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In this Issue:

Biogeochemical Profiling Floats: Eyes on North Atlantic Phytoplankton Blooms
Product Obsolescence and Trade-In Program
Sea-Bird Scientific at Ocean Sciences Meeting Next Week
Tech Tip: Mating and Unmating Connectors
Meet Our People
Facebook Spotlight
Upcoming Events

 

Biogeochemical Profiling Floats: Eyes on North Atlantic Phytoplankton Blooms

Profiling floats developed by researchers (shown being deployed above) at Laboratoire d’Océanographie de Villefranche-sur-Mer (LOV) and outfitted with biogeochemical sensors from Sea-Bird Scientific have helped characterize the true start of seasonal North Atlantic phytoplankton blooms. Once limited by infrequent field sampling and spotty satellite data, researchers were unclear whether phytoplankton productivity would ramp up in the winter (implied by previously observed jumps in productivity), or later in the spring.

To answer this questions, they deployed 9 floats equipped with sensors for chlorophyll, nitrate, oxygen, and photosynthetically active radiation for a multi-parameter analysis of the spring bloom. Years of autonomous data from these instruments revealed that early winter productivity was not the start of the bloom, but the result of unexpectedly favorable weather conditions driving temporary productivity in the colder months. The result is that North Atlantic seasonal bloom truly begins when weather conditions are consistently milder and sunlight is more available. Read more here.

Biogeochemical profiling floats around the world can provide similar insights; by operating autonomously in hard-to-reach locations, these instruments provide new research angles to otherwise difficult research topics. Sea-Bird Scientific’s line of profiling floats and accessories aims to expand the sampling capabilities of the global float network.

 

Product Obsolescence and Trade-In Program

Researchers lowered the first Sea-Bird Scientific instruments into the sea in the mid 80’s, obtaining some of the best oceanographic measurements of their time and rapidly expanding their research potential. Today, those original product goals integrate new features and advancements in Sea-Bird’s ongoing product design.

As our list of instruments grows, older equipment is replaced by updated versions, necessitating a natural phase-out of older products. Starting in 2018, Sea-Bird Scientific will no longer be producing the following instruments:

  • SBE 8 Microstructure Temperature Sensor
  • SBE 14 Remote Depth Readout
  • SBE 29 Pressure Sensor
  • SBE 36 Deck Unit
  • SBE 47 WOCE Drifter CT Sensor
  • ISUS Nitrate Sensor
  • PN 90506 SeaKeeper Thermosalinograph
  • PN 90654 4H-JENA Ferrybox Thermosalinograph

Sea-Bird will continue to service these instruments for 5 years or until parts are no longer available. Documentation for discontinued products can still be accessed on our website.

For a limited time, Sea-Bird will be accepting returns of 2 obsolete products for credit towards its successor:

  • Owners of the ISUS V3 Nitrate sensor can trade it in for $2000 credit towards a new SUNA V2 Nitrate sensor. The SUNA V2 implements several new features with greater reliability in a smaller, more robust housing.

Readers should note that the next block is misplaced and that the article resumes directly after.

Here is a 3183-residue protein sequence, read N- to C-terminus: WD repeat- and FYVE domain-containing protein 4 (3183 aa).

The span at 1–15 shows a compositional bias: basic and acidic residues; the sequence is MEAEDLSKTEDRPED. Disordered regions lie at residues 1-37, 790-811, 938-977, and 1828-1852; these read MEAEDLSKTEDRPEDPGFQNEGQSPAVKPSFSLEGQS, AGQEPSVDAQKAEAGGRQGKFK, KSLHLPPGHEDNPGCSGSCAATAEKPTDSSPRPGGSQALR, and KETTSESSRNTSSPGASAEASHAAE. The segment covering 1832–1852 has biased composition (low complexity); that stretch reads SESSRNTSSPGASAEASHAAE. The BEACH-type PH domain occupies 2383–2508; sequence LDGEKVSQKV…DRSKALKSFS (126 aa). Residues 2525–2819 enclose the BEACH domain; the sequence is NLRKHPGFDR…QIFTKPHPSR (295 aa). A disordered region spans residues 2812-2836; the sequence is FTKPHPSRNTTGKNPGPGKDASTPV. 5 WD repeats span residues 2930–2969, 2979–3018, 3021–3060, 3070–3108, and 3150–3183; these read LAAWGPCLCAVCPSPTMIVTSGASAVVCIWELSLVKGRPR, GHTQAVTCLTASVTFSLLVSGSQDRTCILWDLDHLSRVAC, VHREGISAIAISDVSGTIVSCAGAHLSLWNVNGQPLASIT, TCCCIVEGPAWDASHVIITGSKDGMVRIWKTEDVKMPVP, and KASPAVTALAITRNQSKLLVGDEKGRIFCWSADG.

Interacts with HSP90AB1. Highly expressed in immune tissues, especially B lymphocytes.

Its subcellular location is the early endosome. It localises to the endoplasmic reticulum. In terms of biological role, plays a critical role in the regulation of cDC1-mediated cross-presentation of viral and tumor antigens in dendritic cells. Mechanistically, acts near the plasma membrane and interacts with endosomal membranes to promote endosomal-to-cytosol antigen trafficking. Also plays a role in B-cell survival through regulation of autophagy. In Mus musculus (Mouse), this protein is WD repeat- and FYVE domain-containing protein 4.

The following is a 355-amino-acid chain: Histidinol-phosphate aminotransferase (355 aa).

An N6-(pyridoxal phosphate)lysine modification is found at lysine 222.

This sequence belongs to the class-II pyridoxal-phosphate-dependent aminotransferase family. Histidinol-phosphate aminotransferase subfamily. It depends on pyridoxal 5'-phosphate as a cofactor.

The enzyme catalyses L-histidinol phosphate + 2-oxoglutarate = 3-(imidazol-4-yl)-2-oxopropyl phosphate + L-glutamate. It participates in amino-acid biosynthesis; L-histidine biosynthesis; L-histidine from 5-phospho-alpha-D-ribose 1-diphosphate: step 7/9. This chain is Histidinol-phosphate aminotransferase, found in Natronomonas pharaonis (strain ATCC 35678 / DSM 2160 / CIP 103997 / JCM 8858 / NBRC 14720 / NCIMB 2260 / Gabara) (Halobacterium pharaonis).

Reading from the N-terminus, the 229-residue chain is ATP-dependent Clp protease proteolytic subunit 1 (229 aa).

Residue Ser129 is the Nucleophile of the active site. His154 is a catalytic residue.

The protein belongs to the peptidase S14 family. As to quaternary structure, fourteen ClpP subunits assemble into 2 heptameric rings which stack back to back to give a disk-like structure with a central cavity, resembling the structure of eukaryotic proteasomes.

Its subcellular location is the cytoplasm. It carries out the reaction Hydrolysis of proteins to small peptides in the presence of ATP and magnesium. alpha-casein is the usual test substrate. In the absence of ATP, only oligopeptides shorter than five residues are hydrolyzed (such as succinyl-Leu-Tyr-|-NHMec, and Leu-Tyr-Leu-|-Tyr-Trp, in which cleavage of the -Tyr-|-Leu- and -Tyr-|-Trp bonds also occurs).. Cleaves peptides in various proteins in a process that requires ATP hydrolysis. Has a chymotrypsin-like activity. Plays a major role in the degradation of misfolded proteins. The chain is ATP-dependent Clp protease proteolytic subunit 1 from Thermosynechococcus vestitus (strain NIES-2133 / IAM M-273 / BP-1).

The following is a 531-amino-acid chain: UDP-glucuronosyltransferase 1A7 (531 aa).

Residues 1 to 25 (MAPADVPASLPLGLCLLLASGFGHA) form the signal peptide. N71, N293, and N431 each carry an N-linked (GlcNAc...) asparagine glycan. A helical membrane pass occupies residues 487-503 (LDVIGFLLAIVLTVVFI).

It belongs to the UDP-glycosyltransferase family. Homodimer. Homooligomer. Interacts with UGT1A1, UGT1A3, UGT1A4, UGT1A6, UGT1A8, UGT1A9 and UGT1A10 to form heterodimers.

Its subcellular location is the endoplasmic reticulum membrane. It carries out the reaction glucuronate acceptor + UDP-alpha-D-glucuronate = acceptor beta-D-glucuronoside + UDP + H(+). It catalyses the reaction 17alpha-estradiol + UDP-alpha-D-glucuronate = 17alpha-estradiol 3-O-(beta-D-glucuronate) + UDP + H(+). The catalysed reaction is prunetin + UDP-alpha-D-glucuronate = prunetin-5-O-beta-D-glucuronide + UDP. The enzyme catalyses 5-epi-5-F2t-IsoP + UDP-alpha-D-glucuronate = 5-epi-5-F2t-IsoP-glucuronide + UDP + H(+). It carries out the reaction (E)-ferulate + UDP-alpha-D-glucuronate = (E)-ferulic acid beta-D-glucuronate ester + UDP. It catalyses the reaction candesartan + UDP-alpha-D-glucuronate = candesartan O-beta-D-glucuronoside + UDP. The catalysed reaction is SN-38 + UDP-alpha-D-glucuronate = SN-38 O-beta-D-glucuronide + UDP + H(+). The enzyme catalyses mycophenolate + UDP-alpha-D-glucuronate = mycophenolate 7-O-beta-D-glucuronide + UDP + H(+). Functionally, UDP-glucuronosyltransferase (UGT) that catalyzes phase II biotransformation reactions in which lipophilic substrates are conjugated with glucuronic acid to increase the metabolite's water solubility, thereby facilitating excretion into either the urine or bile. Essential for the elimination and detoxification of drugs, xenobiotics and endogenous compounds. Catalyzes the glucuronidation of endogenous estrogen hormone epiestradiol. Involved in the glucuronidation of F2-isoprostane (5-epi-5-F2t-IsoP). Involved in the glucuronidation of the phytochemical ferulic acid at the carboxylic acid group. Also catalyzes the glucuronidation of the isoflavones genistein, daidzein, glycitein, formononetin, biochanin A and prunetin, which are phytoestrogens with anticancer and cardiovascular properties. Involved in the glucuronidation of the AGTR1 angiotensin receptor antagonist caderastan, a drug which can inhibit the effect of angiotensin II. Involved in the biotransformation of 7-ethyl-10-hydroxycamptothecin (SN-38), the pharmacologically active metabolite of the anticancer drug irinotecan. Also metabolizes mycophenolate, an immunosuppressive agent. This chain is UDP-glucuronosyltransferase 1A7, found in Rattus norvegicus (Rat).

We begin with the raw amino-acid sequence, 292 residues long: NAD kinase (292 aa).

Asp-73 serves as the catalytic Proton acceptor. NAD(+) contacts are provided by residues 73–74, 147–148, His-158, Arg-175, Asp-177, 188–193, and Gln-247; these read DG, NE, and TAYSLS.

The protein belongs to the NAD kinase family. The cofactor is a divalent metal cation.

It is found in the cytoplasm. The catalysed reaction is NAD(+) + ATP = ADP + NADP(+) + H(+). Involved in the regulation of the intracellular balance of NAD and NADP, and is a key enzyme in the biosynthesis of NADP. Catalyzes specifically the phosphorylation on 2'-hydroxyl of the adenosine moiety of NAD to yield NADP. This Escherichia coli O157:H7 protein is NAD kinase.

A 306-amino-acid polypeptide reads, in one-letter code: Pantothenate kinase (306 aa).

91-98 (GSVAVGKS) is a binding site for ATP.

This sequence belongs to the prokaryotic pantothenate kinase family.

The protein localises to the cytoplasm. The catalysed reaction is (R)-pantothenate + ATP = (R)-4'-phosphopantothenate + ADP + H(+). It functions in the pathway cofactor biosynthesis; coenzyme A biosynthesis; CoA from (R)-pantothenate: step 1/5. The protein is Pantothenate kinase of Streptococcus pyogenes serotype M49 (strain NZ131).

• The SBE 36 deck unit can be traded in for $250 credit towards a new SBE 33 deck unit. The SBE 33 works identically to the SBE 36 and provides water sampler compatibility (SBE 32 and SBE 55) to real-time deployments of Sea-Bird CTDs. NOTE: The Power Data Interface Module (PDIM) is still in production and can be used with the SBE 33 if no water sampler is desired.

 

Sea-Bird Scientific at Ocean Sciences Meeting Next Week

Sea-Bird Scientific is exhibiting at the 2018 Ocean Sciences Meeting (February 12-16, 2018) in Portland, OR, USA. Attending from Sea-Bird Scientific will be scientists, sales associates, researchers and engineers. We encourage you to drop by Booth 113 to discuss your applications and how our latest technologies can work for you.

Below is a list of poster sessions and presentations by Sea-Bird Scientists and Oceanographers that may be of interest to you while at Ocean Sciences. Click on each topic to read more on the Ocean Sciences website.

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Tech Tip: Mating and Unmating Connectors

It is important to prepare and mate connectors correctly, both in terms of the costs to repair them and to preserve data quality. Leaking connectors cause noisy data and even potential system shutdowns. Application Note 57: Connector Care and Cable Installation describes the proper care and installation of connectors for Sea-Bird instruments.

The Application Note covers connector cleaning and cable or dummy plug installation, locking sleeve installation, and cold weather tips and is divided into three sections:

 

Meet Our People: Natalie Zielinski, Technical Support II

Natalie received her B.S. in Environmental Science from the University of Delaware and then an M.S. in Oceanography from Texas A&M University where she studied air-sea-ice interactions and circulation patterns over the continental shelves of Antarctica. Natalie has field experience handling and processing data from oceanographic instruments on scientific cruises, teaching undergraduate-level oceanography and developing STEM educational outreach programs.

Natalie recently joined Sea-Bird Scientific as an Oceanographer in the Technical Customer Support II position where she will be helping customers overcome challenges with instrument setup, data processing and troubleshooting. When not at Sea-Bird, Natalie enjoys traveling the world, trail running, cooking, scuba diving and anything related to Chicago Sports. Go Blackhawks!


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